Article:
Skin problems are common in people with diabetes. Blood glucose provides an excellent breeding ground for bacteria and fungi, and can reduce the body’s ability to heal itself. These factors put people with diabetes at greater risk for skin problems. In fact, as many as a third of people with diabetes will have a skin disorder related to their disease at some time in their lives. Fortunately, most skin conditions can be prevented and successfully treated if caught early. But if not cared for properly, a minor skin condition can turn into a serious problem with potentially severe consequences. Some of the problems listed below—such as bacterial infections, fungal infections and itching—are skin conditions that can affect anyone. However, people with diabetes are more prone to getting these conditions, which can lead to serious complications. Some of the conditions listed—such as diabetic dermopathy, necrobiosis lipoidica diabeticorum and eruptive xanthomatosis—occur only in people with diabetes. (Remember, people with diabetes also can develop skin conditions that affect people who do not have diabetes.) Some common skin conditions include: Dry skin — If your blood glucose is high, your body loses fluid, causing your skin to become dry. This occurs because the body is turning the water into urine to remove excess glucose from the blood. Your skin also can get dry if the nerves, especially those in your legs and feet, do not get the message to sweat (because of diabetic neuropathy). Sweating helps keep your skin soft and moist. Dry skin can become red and sore, and can crack and peel. Germs can enter through the cracks in your skin and cause an infection. In addition, dry skin usually is itchy, and scratching can lead to breaks in the skin and infection. Acanthosis nigricans — This is a condition that results in the darkening and thickening of the skin. Often, areas of tan or brown skin, sometimes slightly raised, appear on the sides of the neck, the armpits, and groin. Occasionally, these darkened areas may appear on the hands, elbows, and knees. Acanthosis nigricans usually strikes people who are very overweight. There is no cure for acanthosis nigricans, but losing weight may improve the condition. Acanthosis nigricans usually precedes diabetes. Atherosclerosis — Atherosclerosis is the narrowing of blood vessels from a thickening of the vessel walls. While atherosclerosis most often is associated with blood vessels in or near the heart, it can affect blood vessels throughout the body, including those that supply the skin. When the blood vessels supplying the skin become narrow, changes occur due to a lack of oxygen. Loss of hair, thinning and shiny skin, thickened and discolored toenails, and cold skin are symptoms of atherosclerosis. Because blood carries the white blood cells that help fight infection, legs and feet affected by atherosclerosis heal slowly when they are injured. Bullosis diabeticorum (diabetic blisters) — In rare cases, people with diabetes develop blisters that resemble burn blisters. These blisters—called bullosis diabeticorum—can occur on the fingers, hands, toes, feet, legs, or forearms. Diabetic blisters usually are painless and heal on their own. They often occur in people who have diabetic neuropathy. Bringing your blood glucose level under control is the treatment for this condition. Diabetic dermopathy — Diabetes can affect the small blood vessels of the body that supply the skin with blood. Changes to the blood vessels because of diabetes can cause a skin condition called diabetic dermopathy. Dermopathy appears as scaly patches that are light brown or red, often on the front of the legs. The patches do not hurt, blister or itch, and treatment generally is not necessary. The patches are sometimes called skin spots. Digital sclerosis — The word "digital" refers to your fingers and toes, and "sclerosis" means hardening. Digital sclerosis, therefore, is a condition in which the skin on your toes, fingers and hands become thick, waxy and tight. Stiffness of the finger joints also may occur. The treatment is to bring your blood glucose level under control. Lotions and moisturizers may help soften the skin. Eruptive xanthomatosis — Eruptive xanthomatosis can occur in some individuals when blood glucose levels are not well controlled and when triglycerides in the blood rise to extremely high levels. This condition appears as firm, yellow, pea-like bumps on the skin. The bumps—which are surrounded by red halos and are itchy—usually are found on the feet, arms, legs, buttocks and backs of the hands. Treatment for eruptive xanthomatosis consists of controlling your blood glucose level. Lipid-lowering drugs also may be needed. Itching — Itching skin, also called pruritus, can have many causes, such as a yeast infection, dry skin or poor blood flow. When itching is caused by poor blood flow, the lower legs and feet are most often affected. Using lotion can help to keep your skin soft and moist, and prevent itching due to dry skin. Necrobiosis lipoidica diabeticorum — Necrobiosis lipoidica diabeticorum (NLD) is caused by changes in the blood vessels and generally affects the lower legs. With NLD, the affected skin becomes raised, yellow and waxy in appearance, often with a purple border. Sometimes, NLD is itchy and painful. As long as the sores do not break open, treatment is not necessary. If the sores do break open, see your health care provider for treatment. Scleroderma diabeticorum — Like digital sclerosis, this condition causes a thickening of the skin; but scleroderma diabeticorum affects the skin on the back of the neck and upper back. This condition, which is rare, most often affects people with diabetes who are overweight. The treatment is to bring your blood glucose level under control. Lotions and moisturizers may help soften the skin. Keeping your diabetes under control is the most important factor in preventing the skin-related complications of diabetes. Follow your health care provider’s advice regarding nutrition, exercise, and medication. Keep your blood glucose level within the range recommended by your health care provider. Proper skin care also can help reduce your risk of skin-related problems.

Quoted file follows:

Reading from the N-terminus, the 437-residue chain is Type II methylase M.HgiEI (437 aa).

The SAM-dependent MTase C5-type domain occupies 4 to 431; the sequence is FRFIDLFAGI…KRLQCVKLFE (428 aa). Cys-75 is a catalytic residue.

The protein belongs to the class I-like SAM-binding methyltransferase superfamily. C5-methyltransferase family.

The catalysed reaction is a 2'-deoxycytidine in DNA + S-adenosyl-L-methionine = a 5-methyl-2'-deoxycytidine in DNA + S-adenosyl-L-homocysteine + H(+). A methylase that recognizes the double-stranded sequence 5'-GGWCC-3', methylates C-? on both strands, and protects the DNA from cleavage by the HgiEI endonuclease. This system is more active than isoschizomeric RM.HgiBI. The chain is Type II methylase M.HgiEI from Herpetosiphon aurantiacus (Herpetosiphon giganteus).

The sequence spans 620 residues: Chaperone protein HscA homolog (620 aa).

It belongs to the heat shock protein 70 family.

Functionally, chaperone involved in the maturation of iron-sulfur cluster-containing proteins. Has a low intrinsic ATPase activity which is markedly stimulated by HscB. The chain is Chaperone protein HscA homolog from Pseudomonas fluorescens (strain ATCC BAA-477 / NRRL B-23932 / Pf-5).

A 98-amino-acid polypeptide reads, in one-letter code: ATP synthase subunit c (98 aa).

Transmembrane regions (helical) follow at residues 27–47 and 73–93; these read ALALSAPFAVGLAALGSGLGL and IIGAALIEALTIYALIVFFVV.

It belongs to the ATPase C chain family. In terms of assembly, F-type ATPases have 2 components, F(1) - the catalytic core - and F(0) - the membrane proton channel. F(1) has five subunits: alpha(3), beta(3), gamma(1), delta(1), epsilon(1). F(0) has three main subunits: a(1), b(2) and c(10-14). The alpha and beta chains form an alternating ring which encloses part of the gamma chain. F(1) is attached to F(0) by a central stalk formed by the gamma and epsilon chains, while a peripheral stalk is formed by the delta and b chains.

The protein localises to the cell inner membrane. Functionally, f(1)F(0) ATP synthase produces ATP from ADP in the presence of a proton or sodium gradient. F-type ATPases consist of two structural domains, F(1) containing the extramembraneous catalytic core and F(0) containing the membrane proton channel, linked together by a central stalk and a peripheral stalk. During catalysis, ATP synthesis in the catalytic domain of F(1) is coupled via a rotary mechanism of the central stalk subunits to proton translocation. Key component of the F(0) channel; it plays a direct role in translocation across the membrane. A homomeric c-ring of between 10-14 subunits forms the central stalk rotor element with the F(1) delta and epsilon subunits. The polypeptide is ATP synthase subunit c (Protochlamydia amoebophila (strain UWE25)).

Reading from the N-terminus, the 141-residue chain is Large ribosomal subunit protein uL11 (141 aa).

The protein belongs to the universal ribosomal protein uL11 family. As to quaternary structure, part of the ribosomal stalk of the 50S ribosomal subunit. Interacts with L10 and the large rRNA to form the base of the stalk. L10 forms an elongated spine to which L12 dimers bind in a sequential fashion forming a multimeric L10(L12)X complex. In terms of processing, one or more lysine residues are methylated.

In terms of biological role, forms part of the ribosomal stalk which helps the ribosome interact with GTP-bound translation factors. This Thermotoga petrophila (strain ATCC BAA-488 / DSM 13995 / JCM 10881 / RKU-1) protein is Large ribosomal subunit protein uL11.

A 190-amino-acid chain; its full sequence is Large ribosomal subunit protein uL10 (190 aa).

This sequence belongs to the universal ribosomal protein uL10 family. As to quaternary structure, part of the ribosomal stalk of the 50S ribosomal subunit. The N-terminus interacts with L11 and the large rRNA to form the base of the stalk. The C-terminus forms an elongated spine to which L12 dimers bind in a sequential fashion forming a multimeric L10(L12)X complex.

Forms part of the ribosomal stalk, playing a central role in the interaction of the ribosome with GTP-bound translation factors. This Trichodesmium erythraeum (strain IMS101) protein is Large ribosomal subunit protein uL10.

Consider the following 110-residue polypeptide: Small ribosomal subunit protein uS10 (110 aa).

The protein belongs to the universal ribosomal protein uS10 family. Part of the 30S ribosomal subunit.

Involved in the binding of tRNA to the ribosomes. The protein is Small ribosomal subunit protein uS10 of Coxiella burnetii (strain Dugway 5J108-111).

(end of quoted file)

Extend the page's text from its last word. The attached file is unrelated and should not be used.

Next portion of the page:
Skin problems are common in people with diabetes. Blood glucose provides an excellent breeding ground for bacteria and fungi, and can reduce the body’s ability to heal itself. These factors put people with diabetes at greater risk for skin problems. In fact, as many as a third of people with diabetes will have a skin disorder related to their disease at some time in their lives. Fortunately,... (Read More)